The Byzantines had always believed that anyone who was not Greek was a barbarian. This notion became even more apparent after the time of Charlemagne when the Byzantines were not acknowledged as inheritors of the Western Empire. While by the middle of the twelfth century, most Europeans defined themselves as Christian rather than by ethnic or cultural means, the Byzantines had held onto their cultural roots. The majority of Byzantines referred to themselves as Roinaioi, being from the Roman Empire. Other Byzantines, such as Simonis’ family, referred to themselves as Groikoi, Greek. Simonis’ father took the stance that they were Greek first, Roman Christian second. To him, this was evidenced by Constantinople’s toleration of Jews. Though Greek paganism was illegal, it made sense to Simonis’ father that if there was toleration of others who were not Christian, such as the Jews, it was because they had not a Roman heritage but a Greek heritage that all of the citizens of Constantinople shared. He did not factor in the New Testament and Roman rule, considering the Romans to have been occupiers of Jerusalem.

Simonis had never been outside the walls of Constantinople. She often lay in bed at night, wondering what was beyond the Theodosian Walls. Simonis knew that there was a smaller wall, micron teichos, on the other side of the great wall, mega teichos and she contemplated what lay in between. The micron teichos seemed more familiar to her than the beyond, which she could not comprehend. She wondered if it all looked like Hierousalem and if everyone looked like the Khristos. She knew, of course, from the tales of her father and brothers that there were Venetians and Franks, but she had never seen one and had no idea what they looked like, other than they were barbaroi, non-Greek speaking “babblers”. Though the walls surrounding her city had partially collapsed during earthquakes, Simonis knew that no enemy had ever penetrated those walls and in spite of constant warfare with surrounding Muslims, Simonis lived in a happy, safe environment.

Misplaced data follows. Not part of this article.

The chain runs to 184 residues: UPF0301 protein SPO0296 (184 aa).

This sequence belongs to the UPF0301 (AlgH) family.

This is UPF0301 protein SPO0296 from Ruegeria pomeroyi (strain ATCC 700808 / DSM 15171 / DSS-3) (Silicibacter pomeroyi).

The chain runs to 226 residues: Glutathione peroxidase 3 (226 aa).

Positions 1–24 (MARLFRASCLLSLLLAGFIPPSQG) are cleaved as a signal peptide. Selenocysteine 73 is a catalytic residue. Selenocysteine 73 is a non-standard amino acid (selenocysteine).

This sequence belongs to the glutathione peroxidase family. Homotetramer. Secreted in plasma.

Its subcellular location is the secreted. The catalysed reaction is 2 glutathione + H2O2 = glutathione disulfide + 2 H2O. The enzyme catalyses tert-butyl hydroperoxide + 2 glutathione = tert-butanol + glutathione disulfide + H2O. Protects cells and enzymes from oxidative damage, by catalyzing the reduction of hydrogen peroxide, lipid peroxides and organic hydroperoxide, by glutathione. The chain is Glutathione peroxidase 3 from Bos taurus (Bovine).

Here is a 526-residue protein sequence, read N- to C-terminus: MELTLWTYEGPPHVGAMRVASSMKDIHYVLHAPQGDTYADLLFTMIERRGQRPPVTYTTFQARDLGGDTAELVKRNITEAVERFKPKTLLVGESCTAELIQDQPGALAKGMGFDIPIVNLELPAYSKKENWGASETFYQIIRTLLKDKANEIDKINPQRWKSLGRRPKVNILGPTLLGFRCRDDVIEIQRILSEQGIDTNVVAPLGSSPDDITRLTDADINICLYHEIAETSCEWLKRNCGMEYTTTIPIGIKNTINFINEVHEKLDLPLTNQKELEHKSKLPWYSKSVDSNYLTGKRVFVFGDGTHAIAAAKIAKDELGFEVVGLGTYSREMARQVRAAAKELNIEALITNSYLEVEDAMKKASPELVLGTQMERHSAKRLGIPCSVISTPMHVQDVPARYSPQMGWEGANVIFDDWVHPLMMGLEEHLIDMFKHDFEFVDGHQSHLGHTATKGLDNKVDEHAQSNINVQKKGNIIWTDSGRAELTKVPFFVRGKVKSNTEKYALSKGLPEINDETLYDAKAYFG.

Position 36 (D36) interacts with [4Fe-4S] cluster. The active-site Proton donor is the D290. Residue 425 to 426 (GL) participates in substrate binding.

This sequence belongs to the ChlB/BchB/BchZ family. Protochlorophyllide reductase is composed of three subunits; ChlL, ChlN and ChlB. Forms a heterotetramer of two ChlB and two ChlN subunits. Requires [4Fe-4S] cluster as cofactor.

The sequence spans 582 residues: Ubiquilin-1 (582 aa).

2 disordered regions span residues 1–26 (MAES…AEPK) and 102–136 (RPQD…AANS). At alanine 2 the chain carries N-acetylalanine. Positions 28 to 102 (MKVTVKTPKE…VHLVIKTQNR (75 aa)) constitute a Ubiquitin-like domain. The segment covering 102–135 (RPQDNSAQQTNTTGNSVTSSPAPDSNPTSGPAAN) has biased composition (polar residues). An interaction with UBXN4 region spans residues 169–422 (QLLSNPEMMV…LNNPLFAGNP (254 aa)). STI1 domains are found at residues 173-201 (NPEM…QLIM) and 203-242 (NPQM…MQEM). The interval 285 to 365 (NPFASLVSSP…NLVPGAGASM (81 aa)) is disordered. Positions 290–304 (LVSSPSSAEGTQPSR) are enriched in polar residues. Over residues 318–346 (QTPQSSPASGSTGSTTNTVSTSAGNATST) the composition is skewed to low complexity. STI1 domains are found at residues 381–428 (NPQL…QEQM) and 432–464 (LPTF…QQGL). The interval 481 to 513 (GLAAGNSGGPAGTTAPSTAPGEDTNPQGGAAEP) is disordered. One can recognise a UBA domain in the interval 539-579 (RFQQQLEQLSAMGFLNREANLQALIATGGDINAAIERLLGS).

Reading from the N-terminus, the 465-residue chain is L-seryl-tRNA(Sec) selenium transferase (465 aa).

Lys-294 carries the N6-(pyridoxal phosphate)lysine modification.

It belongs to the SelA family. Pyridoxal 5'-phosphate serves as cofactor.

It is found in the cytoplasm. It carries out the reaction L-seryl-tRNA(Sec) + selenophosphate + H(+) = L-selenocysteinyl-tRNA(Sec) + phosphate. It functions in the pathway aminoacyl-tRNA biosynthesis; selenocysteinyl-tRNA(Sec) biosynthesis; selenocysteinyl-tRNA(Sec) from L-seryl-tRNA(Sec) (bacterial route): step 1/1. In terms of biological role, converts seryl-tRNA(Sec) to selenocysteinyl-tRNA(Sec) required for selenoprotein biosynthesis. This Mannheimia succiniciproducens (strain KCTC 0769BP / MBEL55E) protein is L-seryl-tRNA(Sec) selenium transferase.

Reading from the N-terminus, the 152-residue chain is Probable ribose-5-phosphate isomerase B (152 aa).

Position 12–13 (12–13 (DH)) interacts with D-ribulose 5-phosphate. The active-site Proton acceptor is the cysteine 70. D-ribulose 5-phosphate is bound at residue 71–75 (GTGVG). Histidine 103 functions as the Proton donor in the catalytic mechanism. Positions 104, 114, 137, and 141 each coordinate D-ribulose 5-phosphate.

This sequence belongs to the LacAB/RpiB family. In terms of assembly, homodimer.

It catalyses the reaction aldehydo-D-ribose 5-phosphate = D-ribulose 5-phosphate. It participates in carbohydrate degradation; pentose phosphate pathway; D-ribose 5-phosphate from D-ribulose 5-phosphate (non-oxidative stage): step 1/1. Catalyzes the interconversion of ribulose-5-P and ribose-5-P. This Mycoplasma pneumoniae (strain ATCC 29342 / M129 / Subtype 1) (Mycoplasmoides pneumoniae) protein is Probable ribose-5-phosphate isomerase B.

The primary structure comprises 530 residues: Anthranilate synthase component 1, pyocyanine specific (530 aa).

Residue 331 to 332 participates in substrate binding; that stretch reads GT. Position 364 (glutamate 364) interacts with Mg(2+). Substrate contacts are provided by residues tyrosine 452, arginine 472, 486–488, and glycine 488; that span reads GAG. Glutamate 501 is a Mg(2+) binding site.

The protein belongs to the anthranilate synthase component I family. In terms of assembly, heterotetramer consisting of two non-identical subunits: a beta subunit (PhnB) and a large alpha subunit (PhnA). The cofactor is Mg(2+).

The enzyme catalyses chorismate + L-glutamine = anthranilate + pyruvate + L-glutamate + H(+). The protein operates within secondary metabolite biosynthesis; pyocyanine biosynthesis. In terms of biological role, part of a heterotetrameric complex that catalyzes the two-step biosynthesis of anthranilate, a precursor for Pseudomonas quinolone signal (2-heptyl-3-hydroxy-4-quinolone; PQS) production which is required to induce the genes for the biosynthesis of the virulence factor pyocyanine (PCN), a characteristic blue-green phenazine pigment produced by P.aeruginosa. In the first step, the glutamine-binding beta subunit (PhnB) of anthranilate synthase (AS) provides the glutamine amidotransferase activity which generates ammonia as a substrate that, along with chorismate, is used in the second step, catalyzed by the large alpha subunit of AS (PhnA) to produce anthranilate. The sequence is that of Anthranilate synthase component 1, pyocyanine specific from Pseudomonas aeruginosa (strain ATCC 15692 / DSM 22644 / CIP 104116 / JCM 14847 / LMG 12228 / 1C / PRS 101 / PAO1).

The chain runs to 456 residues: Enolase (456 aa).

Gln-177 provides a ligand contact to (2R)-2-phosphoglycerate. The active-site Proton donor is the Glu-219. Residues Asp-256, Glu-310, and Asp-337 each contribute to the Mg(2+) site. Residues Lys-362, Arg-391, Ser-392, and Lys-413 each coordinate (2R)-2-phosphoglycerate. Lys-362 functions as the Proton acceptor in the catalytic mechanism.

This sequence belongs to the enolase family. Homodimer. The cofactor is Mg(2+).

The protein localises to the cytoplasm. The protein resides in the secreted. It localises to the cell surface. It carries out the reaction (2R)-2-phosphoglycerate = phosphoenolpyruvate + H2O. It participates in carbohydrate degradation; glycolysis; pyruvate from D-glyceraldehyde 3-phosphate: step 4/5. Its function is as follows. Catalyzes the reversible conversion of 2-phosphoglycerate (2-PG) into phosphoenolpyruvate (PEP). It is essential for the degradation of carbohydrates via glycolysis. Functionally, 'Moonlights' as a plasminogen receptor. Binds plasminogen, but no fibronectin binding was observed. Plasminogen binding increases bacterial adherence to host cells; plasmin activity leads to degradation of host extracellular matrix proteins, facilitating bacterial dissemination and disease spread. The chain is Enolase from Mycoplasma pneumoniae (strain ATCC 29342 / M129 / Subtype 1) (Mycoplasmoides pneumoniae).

Constantinople was a bustling, growing city during the 1140s. Under the Komnenian Dynasty, restoration had occurred and there was a strong military and strong economic system in place. In 1095, Byzantine Emperor, Alexius I, had asked Pope Urban II for help against the Seljuk Turks who were invading Anatolia. Pope Urban II agreed, calling for not only helping the Byzantines but deciding to free the Holy Land of Levant Jerusalem and freeing the Eastern Christians from Islamic rule as well. However, many citizens of the Byzantium Empire were not Christian and were not happy with this because if they were under Islamic rule, they would be able to practice their ancient pagan rites and rituals. In Politics 1.8 , Aristotle wrote that war was just if the ends were just, it was in self-defense, it expanded the Greek Empire, or it enslaved the barbaroi. The concept of freedom and the ability to maintain it was paramount to the Greeks and they would rather die than lose that freedom. But, by the twelfth century, many non-Christian Greeks were willing to live under Islamic rule, perhaps for certain freedoms, that the Byzantine Empire and Eastern Orthodox Church did not allow or that would not be allowed under Roman Catholic Church rule.